Here we are entering another Advent, the annual observation of a four-week period leading into Christmas. Without a biblical reference to the actual date of Jesus’ birth, the ancient church chose this time of year to observe Advent and Christmas because it was the darkest time of the year, with reduced hours of light in the shortening days. What better time for the church to turn away from darkness and remind people that God’s light still illumines our way.
I love the prophecies that we remember during Advent. They are so hopeful to us at a time when darkness takes over the skies. They are also reminders that anxieties about world events are nothing new to God’s people. The prophet Isaiah lived during a time when the people were disillusioned and discouraged by the loss of their homeland. Their leaders had turned away from God, formed unholy alliances giving them the illusion of protection. Under siege from the Assyrians, and later under rule of the Babylonians, Isaiah had a vision of the Word of God, a vision of a new future where the light of God would shine through cracks in the darkness and draw all to God’s ways.
Isaiah calls the people to come and walk in the light of the Lord. That command comes with a promise, a promise that one day, when all have turned toward this light, and seen God’s Word, God alone will be the righteous and merciful judge who brings peace to the world. God’s Word has the power to turn our weapons of destruction and death into tools of cultivation, community and nourishment. God will show us, through the light in the cracks, that what unites us as God’s children is much stronger that what divides us. We see in God’s Word that love is stronger than hate, light is stronger than darkness, life is stronger than death.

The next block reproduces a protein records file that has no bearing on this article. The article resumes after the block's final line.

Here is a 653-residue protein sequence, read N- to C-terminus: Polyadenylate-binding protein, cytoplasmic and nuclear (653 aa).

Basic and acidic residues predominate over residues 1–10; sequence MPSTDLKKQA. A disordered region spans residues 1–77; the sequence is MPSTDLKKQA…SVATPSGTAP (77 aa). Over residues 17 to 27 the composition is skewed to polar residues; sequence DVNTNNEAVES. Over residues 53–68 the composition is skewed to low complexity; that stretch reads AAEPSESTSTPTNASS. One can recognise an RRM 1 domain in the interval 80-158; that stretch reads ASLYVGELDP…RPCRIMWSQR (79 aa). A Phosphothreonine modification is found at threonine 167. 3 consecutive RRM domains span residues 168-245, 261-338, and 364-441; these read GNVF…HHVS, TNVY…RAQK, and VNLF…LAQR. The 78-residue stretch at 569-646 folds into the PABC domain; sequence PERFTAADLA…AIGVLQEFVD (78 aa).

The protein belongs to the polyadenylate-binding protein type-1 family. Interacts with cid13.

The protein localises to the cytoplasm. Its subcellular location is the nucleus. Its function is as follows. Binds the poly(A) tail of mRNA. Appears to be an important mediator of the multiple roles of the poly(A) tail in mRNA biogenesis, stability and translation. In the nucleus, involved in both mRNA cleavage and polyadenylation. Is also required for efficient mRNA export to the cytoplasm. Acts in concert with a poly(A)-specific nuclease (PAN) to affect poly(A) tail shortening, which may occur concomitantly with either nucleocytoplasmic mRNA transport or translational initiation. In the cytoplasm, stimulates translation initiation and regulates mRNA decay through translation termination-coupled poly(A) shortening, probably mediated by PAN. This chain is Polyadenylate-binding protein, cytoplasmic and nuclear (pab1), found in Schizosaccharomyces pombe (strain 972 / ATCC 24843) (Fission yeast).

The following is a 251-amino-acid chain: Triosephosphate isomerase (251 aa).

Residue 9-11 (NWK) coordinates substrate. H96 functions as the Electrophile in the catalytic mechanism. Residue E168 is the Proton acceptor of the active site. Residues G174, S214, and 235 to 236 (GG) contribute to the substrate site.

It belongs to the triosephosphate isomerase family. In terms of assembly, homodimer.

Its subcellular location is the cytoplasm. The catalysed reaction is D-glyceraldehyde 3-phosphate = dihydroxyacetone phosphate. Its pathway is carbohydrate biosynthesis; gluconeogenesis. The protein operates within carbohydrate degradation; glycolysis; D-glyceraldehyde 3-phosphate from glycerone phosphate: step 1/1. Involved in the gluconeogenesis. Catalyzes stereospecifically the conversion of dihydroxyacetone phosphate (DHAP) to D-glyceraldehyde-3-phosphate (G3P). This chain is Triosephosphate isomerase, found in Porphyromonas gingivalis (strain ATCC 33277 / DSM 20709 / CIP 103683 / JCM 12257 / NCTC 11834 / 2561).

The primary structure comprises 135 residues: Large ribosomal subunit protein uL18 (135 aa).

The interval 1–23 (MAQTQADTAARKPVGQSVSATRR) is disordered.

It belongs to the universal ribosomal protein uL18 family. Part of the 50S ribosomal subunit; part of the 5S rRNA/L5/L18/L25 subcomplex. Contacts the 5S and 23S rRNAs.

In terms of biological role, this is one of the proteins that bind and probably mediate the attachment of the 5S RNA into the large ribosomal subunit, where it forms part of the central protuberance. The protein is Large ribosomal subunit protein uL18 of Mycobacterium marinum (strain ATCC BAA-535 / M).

It’s important that Isaiah claims to have SEEN God’s Word. In order for God’s Word to be seen, it must then be visible – and visible even though the darkness of these current days. During Advent we look for the light shining through the cracks, knowing that we wait and we watch – for God’s Word is about to become visible, revealed for all the world to see. We see God’s Word in the face of Jesus, and we can then see God’s Word in the face of all.
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Devotions for the Week of November 27, 2016
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Gustavus Adolphus Lutheran Church (GA) in New York City has been chosen as one of eight internship congregations to participate this year in a church-wide initiative designed to increase our understanding of Holy Scripture and most importantly, to cultivate our engagement with it. In partnership with The Lutheran Theological Seminary at Philadelphia, Vicar John Heidgerd will be working to develop innovative ways to deepen our faith formation and sense of discipleship for the sake of ourselves and our communities.